What are the advantages of taking time away from work for professional development?

Shara Walden: For hospitality professionals, the opportunity to spend time focused on their role and big-picture business needs without the demands of daily operations is almost impossible to find. The Professional Development Programme (PDP) creates an environment where business needs are front of mind, allowing the mental space to see different perspectives and examine problems from a fresh point of view.

The two-week intensive PDP immersion is the sweet spot; one can completely disconnect from the intensity of daily responsibilities and still transition back into operations with minimal disruption. Instead of commuting, time is spent networking with other participants and continuing the discussions long after classes end for the day. Individuals often talk about the ‘magic’ of Cornell’s Ithaca campus – it helps enable students to achieve a frame of mind that is open to possibility and eager to absorb new information.

What are some of the current trends in hospitality management explored in the PDP?

One example would be digital marketing and online reputation management. Any hospitality operation needs a strong digital presence to be competitive, yet many leaders started their careers well before online management existed.

They come to us for certifications in revenue management, marketing and advanced hospitality marketing, not just to drive strategy and decisions within their organisation, but to also level up on technology, theory, terminology and applications.

All of the PDP courses offer opportunities to apply concepts through advanced simulations and case studies. These tools allow participants to test ideas without risking those decisions at the property level. Individuals return home with a strong sense of the implications of individual strategic decisions, allowing them to create a blueprint for their next steps that is targeted and focused.

What should participants take into account when choosing a course?

PDP practices a robust process of constant evolution and reinvention. Celebrating its 90th year, the core principle of delivering cutting-edge educational opportunities is what has allowed this programme to thrive for almost a century.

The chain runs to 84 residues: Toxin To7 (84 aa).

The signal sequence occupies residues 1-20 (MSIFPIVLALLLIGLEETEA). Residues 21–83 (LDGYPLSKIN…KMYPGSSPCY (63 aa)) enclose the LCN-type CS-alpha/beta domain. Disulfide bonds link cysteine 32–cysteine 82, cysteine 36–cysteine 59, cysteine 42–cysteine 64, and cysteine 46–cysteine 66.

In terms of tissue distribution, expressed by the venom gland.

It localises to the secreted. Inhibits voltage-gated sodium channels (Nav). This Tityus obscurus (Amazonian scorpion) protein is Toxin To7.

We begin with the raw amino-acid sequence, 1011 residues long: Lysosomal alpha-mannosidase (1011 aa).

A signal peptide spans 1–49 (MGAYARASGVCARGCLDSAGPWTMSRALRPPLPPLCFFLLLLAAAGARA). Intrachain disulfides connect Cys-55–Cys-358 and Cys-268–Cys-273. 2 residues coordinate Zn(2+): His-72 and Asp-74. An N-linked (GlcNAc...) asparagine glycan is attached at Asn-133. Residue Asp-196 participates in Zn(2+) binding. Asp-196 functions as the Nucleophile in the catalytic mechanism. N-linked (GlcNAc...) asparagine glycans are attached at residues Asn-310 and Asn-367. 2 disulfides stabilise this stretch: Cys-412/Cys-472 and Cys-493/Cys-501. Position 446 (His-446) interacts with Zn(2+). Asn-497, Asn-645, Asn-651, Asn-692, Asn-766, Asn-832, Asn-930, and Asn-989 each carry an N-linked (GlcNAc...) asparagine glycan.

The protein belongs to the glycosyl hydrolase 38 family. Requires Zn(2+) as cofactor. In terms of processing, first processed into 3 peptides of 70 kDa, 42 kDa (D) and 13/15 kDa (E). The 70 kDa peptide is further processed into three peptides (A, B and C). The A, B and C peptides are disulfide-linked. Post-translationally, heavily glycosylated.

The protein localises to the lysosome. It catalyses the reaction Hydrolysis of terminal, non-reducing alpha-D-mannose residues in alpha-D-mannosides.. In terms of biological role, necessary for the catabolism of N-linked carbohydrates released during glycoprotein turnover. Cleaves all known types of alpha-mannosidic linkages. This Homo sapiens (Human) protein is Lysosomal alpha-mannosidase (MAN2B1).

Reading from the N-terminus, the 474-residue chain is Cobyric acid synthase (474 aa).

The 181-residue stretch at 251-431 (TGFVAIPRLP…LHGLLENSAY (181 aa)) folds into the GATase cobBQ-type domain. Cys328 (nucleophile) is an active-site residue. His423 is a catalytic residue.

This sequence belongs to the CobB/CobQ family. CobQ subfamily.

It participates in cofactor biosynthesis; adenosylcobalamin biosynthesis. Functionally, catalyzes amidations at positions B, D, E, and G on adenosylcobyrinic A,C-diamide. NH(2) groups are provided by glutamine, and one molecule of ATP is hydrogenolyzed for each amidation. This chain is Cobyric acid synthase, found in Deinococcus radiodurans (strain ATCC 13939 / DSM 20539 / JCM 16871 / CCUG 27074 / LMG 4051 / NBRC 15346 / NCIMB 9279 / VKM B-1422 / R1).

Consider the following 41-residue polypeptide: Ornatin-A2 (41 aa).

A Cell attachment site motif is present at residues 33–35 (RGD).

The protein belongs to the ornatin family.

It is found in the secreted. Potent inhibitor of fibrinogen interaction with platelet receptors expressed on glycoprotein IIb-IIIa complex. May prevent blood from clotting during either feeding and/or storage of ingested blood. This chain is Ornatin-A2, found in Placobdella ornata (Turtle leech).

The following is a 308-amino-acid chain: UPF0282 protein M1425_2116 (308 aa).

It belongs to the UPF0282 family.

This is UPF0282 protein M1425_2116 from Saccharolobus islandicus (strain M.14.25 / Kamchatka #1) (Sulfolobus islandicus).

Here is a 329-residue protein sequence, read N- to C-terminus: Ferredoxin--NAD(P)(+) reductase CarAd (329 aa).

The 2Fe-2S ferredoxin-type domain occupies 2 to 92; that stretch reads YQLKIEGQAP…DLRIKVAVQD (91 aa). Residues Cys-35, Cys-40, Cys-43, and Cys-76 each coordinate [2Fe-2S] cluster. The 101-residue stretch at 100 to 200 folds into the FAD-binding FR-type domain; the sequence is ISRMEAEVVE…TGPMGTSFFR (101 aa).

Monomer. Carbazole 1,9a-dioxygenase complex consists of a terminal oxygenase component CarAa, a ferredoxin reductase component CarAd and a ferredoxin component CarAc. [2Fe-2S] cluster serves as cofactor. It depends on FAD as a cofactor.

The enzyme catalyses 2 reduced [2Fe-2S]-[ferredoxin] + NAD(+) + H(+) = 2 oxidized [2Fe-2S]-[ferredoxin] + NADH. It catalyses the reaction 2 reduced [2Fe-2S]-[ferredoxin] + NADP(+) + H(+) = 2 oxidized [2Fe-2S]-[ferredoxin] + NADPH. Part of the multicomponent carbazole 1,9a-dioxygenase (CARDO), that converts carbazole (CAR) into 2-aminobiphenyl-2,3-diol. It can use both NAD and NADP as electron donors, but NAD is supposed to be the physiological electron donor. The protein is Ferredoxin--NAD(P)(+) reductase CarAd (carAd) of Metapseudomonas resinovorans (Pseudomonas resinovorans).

PDP offers sequences of specially designed courses separated into tracks for different levels of experience, completed over up to four consecutive years. Our courses earn individuals a certification recognised around the world. Each area of focus has a different mix of required and elective courses to complete a certification, so participants can customise a PDP path that best complements their existing skills and the areas in which they would like to improve.

Level A courses are open to anyone with at least two years’ experience in the hospitality industry or a related field. Level B courses are designed for senior-level managers who typically have more than five years’ experience, or individuals who have completed all the required Level A courses.

How do you develop your courses to meet the current needs of the industry?

Most PDP faculty members also teach undergraduate or graduate-level courses at Cornell’s School of Hotel Administration, so they are in tune with the trends and the current challenges that people in the industry may face. Faculty members are regularly invited to propose new topics and update coursework to reflect the changing landscape of the industry.

At the end of each participant’s PDP experience, we distribute a programme evaluation to collect feedback about the courses offered and the programme experience as a whole. That information is aggregated and used to inform change in programme structure, curriculum discussions and curriculum expansion.

What should leaders in hospitality be prepared for in the future?

Tomorrow’s leaders need to be able to anticipate and embrace change. Population fluctuations and changes in economic vitality are giving new demographics the resources to access international travel. Successful leaders will need to maintain a cross-border mentality; flexibility is critical. They will need to recognise that disintermediation continues to grow, and to be prepared to innovate, rather than simply accept the status quo. Travellers want to engage with their preferred brands outside of the confines of their stay. The challenge for tomorrow’s leaders will be to find new ways to adhere guests to their brand.